"[T]here is much to enjoy in the array of human behaviour, sacred and by our standards profane or just downright mad, chronicled in Bartlett's excellent study."--Diarmaid MacCulloch, Guardian

"[T]his magisterial work of scholarship."--Richard Holloway, Independent

"Devotion to the saints is manifestly still alive and well in the Catholic Church, and Bartlett's impressive compendium will serve to explain the cult's historical origins and evolution."--John Cornwell, Financial Times

"Rich in original research, full of illuminating case studies, Why Can the Dead Do Such Great Things? is a major achievement from a distinguished medieval historian and a gold mine for those interested in religious history."--Helen Fulton, Times Higher Education

"Bartlett convincingly explains how the 12th-century papacy sought to control a potentially anarchic process by demanding strict examination of cases, of which only about half were successful. . . . With great thoroughness, Bartlett examines issues such as types of saint, relics, miracles, hagiography and doubt, more as an observer than as judge. . . . Some of Bartlett's most valuable insights relate to the diversity of ways in which saints were revered and what they reveal about visions of the social order."--Constant Mews, Sydney Morning Herald

"This is a remarkable book, which is thankfully both wonderfully informative and wonderfully readable. . . . His book is just the kind of great scholarly synthesis that was once the norm, but which may well become rarer than now in the future. This is a long and very detailed book, but the patience of the reader in encompassing nearly 800 closely printed pages will be well rewarded."--Peter Costello, Irish Catholic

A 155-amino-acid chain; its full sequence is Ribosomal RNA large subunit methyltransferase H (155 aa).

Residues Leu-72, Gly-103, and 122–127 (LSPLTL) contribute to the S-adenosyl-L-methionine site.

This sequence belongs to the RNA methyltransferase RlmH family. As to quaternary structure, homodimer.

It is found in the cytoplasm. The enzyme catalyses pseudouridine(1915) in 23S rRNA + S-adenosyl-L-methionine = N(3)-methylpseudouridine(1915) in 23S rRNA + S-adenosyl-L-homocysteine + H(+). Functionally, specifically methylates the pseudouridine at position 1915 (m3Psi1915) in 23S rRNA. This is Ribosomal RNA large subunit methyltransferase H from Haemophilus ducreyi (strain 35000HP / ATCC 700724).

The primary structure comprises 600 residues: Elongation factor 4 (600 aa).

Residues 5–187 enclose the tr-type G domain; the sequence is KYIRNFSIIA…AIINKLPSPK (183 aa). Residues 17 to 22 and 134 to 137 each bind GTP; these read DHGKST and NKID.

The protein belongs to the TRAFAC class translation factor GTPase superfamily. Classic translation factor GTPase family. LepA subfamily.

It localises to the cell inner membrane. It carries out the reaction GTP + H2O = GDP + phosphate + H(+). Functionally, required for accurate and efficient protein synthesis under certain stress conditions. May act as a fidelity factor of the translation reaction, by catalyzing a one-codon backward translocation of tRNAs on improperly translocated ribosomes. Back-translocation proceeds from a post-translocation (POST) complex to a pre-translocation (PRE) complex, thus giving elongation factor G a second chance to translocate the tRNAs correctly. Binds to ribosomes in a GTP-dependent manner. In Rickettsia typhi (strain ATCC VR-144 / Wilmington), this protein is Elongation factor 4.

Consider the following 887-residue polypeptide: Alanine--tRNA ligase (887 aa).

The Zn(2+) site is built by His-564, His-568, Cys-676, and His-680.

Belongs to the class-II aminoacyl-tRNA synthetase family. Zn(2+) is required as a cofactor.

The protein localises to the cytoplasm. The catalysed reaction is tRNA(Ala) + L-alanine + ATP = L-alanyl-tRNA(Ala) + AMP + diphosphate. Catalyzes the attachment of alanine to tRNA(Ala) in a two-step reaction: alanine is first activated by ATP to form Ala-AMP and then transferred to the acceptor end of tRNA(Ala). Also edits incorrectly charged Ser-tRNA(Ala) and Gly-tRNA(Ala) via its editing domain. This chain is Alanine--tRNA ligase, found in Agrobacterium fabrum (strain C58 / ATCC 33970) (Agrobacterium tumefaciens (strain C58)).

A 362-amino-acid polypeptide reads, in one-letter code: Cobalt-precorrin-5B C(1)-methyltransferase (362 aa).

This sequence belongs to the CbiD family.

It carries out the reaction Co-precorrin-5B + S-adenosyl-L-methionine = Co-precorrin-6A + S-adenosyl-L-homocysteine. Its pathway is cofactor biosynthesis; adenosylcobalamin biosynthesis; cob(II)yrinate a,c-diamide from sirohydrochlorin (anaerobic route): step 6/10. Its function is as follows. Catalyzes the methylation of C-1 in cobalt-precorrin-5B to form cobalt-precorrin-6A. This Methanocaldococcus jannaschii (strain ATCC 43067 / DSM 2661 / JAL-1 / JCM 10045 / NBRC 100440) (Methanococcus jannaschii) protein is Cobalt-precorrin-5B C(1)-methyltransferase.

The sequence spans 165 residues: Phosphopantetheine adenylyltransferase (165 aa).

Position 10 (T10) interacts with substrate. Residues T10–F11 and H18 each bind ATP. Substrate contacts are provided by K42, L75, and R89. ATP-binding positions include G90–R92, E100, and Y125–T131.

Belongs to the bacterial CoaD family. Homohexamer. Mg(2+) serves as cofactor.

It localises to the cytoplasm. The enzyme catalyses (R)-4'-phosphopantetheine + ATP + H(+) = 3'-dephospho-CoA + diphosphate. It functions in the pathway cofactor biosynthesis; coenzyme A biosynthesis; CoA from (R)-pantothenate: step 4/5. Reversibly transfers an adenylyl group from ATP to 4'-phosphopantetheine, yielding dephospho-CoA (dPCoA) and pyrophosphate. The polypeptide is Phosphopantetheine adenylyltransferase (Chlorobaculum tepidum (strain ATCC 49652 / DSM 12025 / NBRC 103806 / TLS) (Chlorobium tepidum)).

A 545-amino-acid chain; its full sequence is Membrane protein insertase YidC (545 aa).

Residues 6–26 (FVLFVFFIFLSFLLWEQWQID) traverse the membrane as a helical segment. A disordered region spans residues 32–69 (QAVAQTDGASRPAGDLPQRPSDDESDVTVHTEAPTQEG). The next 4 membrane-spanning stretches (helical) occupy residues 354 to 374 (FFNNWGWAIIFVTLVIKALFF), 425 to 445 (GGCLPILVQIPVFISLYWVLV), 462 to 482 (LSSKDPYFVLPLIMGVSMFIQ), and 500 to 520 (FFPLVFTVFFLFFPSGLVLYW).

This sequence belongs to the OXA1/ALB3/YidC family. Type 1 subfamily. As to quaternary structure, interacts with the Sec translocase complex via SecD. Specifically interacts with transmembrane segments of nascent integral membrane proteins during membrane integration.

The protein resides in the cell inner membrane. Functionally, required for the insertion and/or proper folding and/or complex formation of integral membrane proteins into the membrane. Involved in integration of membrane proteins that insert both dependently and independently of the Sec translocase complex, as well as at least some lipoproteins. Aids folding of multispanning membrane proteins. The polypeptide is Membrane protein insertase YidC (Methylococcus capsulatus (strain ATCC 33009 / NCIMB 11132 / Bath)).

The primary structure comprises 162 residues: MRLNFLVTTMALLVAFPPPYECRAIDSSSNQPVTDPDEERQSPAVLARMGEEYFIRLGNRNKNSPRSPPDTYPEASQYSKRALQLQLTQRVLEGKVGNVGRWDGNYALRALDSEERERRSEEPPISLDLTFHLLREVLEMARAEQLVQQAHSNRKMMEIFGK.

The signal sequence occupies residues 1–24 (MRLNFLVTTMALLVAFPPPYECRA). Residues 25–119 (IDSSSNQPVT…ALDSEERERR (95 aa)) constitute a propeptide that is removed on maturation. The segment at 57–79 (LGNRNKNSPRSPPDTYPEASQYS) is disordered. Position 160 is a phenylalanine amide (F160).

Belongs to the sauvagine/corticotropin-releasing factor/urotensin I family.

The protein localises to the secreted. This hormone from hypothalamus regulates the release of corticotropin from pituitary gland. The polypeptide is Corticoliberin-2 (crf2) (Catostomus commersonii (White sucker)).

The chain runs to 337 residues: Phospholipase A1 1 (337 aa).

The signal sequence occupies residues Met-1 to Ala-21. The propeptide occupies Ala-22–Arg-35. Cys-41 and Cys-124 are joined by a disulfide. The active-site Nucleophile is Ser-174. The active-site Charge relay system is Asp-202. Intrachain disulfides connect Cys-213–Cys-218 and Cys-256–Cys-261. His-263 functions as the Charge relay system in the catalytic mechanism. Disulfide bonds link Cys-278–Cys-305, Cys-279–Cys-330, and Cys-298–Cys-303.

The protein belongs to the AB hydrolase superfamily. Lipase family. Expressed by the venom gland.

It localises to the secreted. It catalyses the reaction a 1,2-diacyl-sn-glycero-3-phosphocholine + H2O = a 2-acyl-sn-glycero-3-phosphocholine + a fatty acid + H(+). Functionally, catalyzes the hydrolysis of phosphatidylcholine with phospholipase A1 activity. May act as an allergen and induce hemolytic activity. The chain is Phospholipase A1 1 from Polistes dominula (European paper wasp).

"Why Can the Dead Do Such Great Things is an excellent survey of the cult of the saints in the pre-modern period. The reader looking for explanations of the social and cultural functions of the holy dead could do far worse."--Frank McGough, Origins

"It is a treat to see such erudition amassed this way; it is hard to imagine any aspect of the cult of the saints that Bartlett has left out in this extraordinarily comprehensive text. . . . [W]ho, and when, and where--this enormous and humane reference work gives all that, along with stories that are appalling and ghoulish and mysterious and funny."--Rob Hardy, Skeptic

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Product Details

  • ISBN-13: 9780691159133
  • Publisher: Princeton University Press
  • Publication date: 11/10/2013
  • Pages: 816
  • Sales rank: 409,174
  • Product dimensions: 6.30 (w) x 9.40 (h) x 2.00 (d)

Meet the Author

Robert Bartlett is the Bishop Wardlaw Professor of Mediaeval History at the University of St. Andrews in Scotland and a fellow of the British Academy. His books include "The Making of Europe", joint winner of the Wolfson History Prize, and "The Hanged Man: A Story of Miracle, Memory, and Colonialism in the Middle Ages" (Princeton). He has also written and presented documentaries on the Middle Ages for BBC television.
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Table of Contents

List of Illustrations xv
Preface xvii
Part I Developments 1
Chapter 1 Origins (100-500) 3
The Martyrs 3
The Religious Revolution of the Fourth Century 7
Translations 10
Rituals of Commemoration and Invocation 13
Confessor Saints 16
The Birth of Hagiography 19
The First Miracle Books 22
Chapter 2 The Early Middle Ages (500-1000) 27
The View from the 590s 29
Gregory the Great 43
The Benedictine Centuries 47
New Christendoms: Eastern and Northern Europe 52
Chapter 3 The High and Later Middle Ages (1000-1500) 57
Papal Canonization 57
Mendicant Saints 65
Lay Female Saints 71
New Devotions 77
Chapter 4 The Protestant Reformation 85
Part II Dynamics 93